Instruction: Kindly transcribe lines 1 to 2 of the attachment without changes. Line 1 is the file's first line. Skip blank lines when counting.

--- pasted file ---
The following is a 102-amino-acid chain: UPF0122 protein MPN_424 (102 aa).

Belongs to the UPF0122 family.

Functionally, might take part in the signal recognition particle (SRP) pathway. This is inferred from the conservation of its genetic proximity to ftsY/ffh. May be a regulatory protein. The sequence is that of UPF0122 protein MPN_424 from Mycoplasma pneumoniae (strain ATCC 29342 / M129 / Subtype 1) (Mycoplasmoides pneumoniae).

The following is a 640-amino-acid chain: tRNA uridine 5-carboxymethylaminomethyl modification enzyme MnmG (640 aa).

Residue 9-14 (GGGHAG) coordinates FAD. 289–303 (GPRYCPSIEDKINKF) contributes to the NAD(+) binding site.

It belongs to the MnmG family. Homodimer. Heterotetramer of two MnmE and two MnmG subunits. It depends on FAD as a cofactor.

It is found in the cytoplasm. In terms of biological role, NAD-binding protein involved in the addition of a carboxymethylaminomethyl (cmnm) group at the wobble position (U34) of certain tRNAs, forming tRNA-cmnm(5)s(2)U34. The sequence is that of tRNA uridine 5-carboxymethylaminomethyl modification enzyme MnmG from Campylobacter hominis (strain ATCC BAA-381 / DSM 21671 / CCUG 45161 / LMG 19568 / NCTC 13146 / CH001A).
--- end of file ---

The following is a 102-amino-acid chain: UPF0122 protein MPN_424 (102 aa).

Belongs to the UPF0122 family.